Reports + Articles


State Housing Council Approves 60-Year Affordability Term

The State Housing Council voted in favor of approving OHCS’ proposed 60-year affordability term. Beginning with the 2012 Consolidated Funding Cycle (CFC), owners of rental properties that receive any OHCS grant of loan funds (excluding those with only bond or 4% LIHTC financing) will be required by a deed restriction to maintain the property as affordable for the full 60 years. Owners with properties that have expiring rental assistance contracts will also be required to apply for and accept, if approved, renewals. The initial proposal included the possibility of a buyout after year 40 or 50, but OHCS removed the provision prior to the council vote. Instead, in cases where legitimate factors make the full term infeasible, an owner may apply for an exception or modification. The OHCS director will review all such requests, while the State Housing Council would hold final approval authority. Click here for a summary from the OHCS Director’s Bulletin or click here for the State Housing Council meeting minutes.

— Posted on 2/28/2011

Governor Names Acting Director for OHCS

Governor John Kitzhaber announced Rick Crager as the acting director for Oregon Housing and Community Services (OHCS) in a February 15 press release. Outgoing OHCS Director Victor Merced was one of 24 heads of various departments that Governor Kitzhaber indicated he would look to replace back in December. Crager joined OHCS in 1998, serving as chief financial officer and financial services and investment portfolio manager before becoming deputy director in 2006. He previously filled the acting director role immediately prior to Merced’s appointment, also in 2006. Though the governor’s office did not release an official timeline, advocates believe the new OHCS director will not be named until after the current state legislative session.

— Posted on 2/17/2011

President’s FY12 Budget Proposal Contains Important Preservation Provisions

Released on Feb 14, the Administration’s proposed FY12 budget includes a variety of items pertinent to Preservation efforts in Oregon. Most notably, the proposed HUD budget provides funding for the project-based Section 8 program ($9.4 billion, up by $871 million from FY10 enacted levels) that would ensure HUD can fulfill all existing contract commitments. While the overall tenant-based Section 8 program numbers increased, the proposed Tenant Protection voucher funding would represent a decrease ($75 million, down from $120 million in FY10), which could mean fewer available vouchers for qualified families displaced when certain HUD-assisted affordable housing exits the inventory. The proposed budget also includes significant cuts to programs that help produce housing for seniors, people with disabilities, and families.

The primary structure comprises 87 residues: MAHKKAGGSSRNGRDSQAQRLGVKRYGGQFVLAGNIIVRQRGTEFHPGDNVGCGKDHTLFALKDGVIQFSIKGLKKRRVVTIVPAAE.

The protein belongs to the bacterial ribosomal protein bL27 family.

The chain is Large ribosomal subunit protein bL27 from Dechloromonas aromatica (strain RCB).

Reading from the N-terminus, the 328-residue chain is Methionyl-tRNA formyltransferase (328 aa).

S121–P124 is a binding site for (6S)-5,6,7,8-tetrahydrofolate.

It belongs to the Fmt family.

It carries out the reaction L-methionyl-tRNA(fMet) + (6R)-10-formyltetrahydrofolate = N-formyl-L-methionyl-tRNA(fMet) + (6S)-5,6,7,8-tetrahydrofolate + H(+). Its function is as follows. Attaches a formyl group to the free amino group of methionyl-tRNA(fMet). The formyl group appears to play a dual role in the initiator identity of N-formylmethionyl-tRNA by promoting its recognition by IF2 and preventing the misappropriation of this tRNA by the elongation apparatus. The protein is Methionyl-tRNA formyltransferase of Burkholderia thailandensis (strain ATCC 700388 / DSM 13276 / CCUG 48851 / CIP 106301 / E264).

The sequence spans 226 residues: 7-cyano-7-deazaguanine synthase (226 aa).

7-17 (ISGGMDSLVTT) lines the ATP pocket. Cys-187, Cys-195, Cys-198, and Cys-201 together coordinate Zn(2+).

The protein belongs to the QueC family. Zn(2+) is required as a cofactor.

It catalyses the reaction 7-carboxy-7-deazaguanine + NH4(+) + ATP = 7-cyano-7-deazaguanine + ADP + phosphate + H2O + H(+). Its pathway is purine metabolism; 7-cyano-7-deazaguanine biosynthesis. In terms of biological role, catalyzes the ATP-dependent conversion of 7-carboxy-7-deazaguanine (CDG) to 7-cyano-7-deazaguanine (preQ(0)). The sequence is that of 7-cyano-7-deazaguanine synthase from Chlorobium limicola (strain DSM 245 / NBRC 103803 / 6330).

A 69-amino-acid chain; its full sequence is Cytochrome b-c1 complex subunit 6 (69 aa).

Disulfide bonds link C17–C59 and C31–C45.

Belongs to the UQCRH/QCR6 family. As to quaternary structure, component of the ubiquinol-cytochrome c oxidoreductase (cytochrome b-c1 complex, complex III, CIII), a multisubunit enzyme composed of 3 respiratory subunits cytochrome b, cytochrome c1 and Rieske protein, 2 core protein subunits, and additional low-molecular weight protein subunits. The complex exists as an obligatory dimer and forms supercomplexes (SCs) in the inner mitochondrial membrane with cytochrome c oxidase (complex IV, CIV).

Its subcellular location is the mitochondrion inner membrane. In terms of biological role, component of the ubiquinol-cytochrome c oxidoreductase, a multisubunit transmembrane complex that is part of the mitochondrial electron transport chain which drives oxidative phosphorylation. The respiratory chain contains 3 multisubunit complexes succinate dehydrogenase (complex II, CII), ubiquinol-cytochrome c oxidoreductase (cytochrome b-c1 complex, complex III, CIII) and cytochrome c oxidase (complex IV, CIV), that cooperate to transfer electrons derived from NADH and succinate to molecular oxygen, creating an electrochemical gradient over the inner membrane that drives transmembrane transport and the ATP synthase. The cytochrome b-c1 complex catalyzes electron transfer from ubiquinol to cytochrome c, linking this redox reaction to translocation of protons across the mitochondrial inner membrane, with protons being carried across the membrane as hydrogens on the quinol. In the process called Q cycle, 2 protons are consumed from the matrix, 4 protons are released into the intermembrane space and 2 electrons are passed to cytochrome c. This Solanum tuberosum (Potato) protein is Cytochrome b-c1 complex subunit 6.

The proposed FY12 budget for the Department of Treasury includes a provision to grant qualifying Preservation properties a 30% basis boost when using 4% Low Income Housing Tax Credits (LIHTCs), similar to that authorized for 9% LIHTCs in 2008 legislation. Another provision would allow income targeting in LIHTC units to increase to 80% of area median income (AMI), as long as they are offset by units serving households with lower incomes and the average percentage of AMI in the building does not exceed the 60% threshold. The Administration believes both provisions will stimulate greater use of LIHTCs in the Preservation of HUD-assisted and Rural Development properties.

Finally, the Department of Agriculture’s proposed FY12 budget represents a possible step backward for Preservation efforts in rural communities. While many of the Department’s housing programs would receive funding near FY10 levels, the proposed budget eliminates the Multifamily Preservation and Revitalization (MPR) demonstration program and the Preservation Revolving Loan Fund (PRLF).

(Note: FY11 funding levels are not used in comparisons above because Congress, as of February 16, has yet to pass FY11 appropriations bills.)

Click here for HUD’s press release, which includes a link to the HUD budget summary and information on the LIHTC provisions. Click here for the Treasury budget summary. Click here for the Agriculture budget summary.

— Posted on 2/16/2011

Oregon Senators Reintroduce Legislation to Allow Use of Residual Receipts for Preservation

On February 10, Oregon’s two U.S. Senators, Ron Wyden and Jeff Merkley, introduced S. 317, the Affordable Housing Preservation and Revitalization Act of 2011. The bill, identical to stand-alone legislation the two Senators put forward in the 111th Congress (see news post from 9/16/09), would allow for the transfer of funds in a Preservation property’s Residual Receipt account to a non-profit entity acquiring the project. Currently, when such a property transfers ownership, the federal government recaptures the HUD-controlled Residual Receipt funds, which result from revenue that exceeds the amounts approved for operating expenses, reserve requirements, and distributions to property owners. Under the proposed legislation, the new owner could only use the transferred Residual Receipt account for a small number of activities, including funding rehabilitation and, to a limited degree, acquisition. Click here for further information about S. 317.

— Posted on 2/14/2011